DORAVILLE, Ga. Sept 16 2018—
In a strange turn of events, a man who pretended to be a law enforcement officer working at a Buford Highway lounge and helped lead an officer to an arrest, now finds himself in police custody.
On August 15 police say Eric Stone flagged down an officer patrolling the 5800 block of Buford Hwy to inquire about a gun he seized from a Gibs Jazz Bar and Lounge patron.
According to the Doraville officer, Stone handed him a gun whose serial number had been scratched off, saying it was taken from a Hispanic male as he entered the lounge.
Stone who was impersonating a Gwinnett County officer, was wearing tactical gear, a bulletproof vest and a level 3 thigh holster containing a firearm, as he lead the Doraville officer into the lounge in search of the suspect who’s gun was seized.
The suspect, identified as Erik Garcia-Mejia, was found in the lounge’s bathroom with the gun’s loaded magazine in his possession.
Mejia was also found to be in possession of methamphetamine.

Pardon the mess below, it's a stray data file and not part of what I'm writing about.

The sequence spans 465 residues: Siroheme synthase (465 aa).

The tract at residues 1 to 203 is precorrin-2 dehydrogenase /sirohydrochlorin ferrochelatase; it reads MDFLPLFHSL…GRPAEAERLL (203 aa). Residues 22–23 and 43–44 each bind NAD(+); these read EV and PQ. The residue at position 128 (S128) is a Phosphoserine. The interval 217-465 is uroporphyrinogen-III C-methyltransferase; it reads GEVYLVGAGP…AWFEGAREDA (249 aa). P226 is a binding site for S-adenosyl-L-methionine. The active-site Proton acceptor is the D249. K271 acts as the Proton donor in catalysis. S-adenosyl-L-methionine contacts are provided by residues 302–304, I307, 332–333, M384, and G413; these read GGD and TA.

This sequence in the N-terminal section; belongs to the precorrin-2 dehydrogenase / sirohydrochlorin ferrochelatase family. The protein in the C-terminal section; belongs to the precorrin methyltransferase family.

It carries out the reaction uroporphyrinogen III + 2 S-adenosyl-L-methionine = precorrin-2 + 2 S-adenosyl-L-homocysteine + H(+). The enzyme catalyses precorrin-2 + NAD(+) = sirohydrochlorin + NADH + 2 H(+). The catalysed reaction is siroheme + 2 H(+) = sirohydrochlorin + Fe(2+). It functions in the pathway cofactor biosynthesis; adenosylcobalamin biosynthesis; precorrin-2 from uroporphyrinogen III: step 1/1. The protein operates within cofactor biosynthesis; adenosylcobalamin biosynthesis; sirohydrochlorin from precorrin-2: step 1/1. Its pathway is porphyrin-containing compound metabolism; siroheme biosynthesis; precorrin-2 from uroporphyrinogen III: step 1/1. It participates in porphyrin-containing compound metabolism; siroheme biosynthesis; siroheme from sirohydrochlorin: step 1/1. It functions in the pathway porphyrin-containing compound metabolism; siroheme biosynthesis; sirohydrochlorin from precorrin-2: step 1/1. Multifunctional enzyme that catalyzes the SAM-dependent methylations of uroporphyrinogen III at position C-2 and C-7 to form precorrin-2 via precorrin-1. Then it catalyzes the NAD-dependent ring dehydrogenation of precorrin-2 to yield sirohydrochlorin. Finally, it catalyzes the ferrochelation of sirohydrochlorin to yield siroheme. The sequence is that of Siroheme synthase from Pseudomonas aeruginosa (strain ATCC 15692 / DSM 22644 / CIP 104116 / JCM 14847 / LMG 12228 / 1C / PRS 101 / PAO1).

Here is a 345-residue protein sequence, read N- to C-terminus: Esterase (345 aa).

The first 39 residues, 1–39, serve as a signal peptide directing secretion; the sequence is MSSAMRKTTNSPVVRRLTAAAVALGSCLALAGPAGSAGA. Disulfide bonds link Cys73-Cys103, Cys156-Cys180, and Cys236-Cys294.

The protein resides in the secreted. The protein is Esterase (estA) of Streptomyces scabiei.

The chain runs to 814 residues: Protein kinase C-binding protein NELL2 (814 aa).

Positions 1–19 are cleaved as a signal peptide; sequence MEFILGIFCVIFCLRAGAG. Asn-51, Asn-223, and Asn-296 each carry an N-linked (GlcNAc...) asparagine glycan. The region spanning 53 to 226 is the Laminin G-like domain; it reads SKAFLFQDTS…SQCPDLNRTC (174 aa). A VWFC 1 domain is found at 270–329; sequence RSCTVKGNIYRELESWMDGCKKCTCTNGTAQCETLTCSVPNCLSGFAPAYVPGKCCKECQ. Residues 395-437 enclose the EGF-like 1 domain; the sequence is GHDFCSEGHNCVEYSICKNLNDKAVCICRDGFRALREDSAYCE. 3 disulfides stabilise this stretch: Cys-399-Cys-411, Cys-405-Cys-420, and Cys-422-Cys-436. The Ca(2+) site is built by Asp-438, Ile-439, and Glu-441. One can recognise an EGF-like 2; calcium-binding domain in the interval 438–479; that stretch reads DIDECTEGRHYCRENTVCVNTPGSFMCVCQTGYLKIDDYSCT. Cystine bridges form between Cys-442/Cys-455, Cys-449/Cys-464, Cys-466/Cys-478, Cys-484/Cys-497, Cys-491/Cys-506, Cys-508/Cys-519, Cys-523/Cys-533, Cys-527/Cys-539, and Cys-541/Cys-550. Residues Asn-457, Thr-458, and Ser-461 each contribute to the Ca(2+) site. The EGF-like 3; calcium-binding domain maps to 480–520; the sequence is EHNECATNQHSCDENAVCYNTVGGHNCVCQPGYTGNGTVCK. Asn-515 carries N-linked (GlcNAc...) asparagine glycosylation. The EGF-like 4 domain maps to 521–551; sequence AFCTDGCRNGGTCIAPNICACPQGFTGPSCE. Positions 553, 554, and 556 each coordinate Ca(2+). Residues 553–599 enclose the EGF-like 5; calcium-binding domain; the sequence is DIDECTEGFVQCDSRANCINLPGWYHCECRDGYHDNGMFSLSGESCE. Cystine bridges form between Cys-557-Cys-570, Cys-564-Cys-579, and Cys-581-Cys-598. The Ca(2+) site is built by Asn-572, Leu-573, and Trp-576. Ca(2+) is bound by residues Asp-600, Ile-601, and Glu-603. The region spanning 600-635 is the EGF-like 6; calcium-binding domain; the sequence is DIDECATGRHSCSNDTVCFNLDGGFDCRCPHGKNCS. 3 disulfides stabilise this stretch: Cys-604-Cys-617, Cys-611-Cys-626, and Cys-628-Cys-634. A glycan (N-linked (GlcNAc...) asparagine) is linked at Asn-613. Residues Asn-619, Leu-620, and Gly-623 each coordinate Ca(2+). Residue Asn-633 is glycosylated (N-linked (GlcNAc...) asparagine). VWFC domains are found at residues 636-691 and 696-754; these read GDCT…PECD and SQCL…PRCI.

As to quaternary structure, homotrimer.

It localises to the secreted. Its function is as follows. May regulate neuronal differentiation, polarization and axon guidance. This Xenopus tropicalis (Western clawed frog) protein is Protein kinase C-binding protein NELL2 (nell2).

He was arrested and released to Doraville City Jail where he faces charges for possession of methamphetamine and altered ID mark of a firearm.
It was then determined that Stone, a security guard, was in fact not a certified peace officer. He was arrested and faces a charge for impersonating an officer.
It’s just the latest in a series of warrants or arrests for people accused of pretending to be an officer.
In one case, a former police officer has been arrested for allegedly claiming he was an active police officer in his current duties working with a local towing company.
Less than a month earlier, a teen was arrested for a seventh time for the crime when he approached a Cobb County home claiming to be a U.S. Marshal.
And just days earlier, in August, a man tried to convince a deputy that he was a federal air marshal but couldn’t convince the Troup County law enforcement officer.
Police remind the public that real officers should always provide what agency they work for. In the event that you are unsure of their authenticity – even when driving – experts say you should call 911.
And if you are being pulled over, immediately turn on your emergency flashers and pull into the next well-lit public place like a gas station.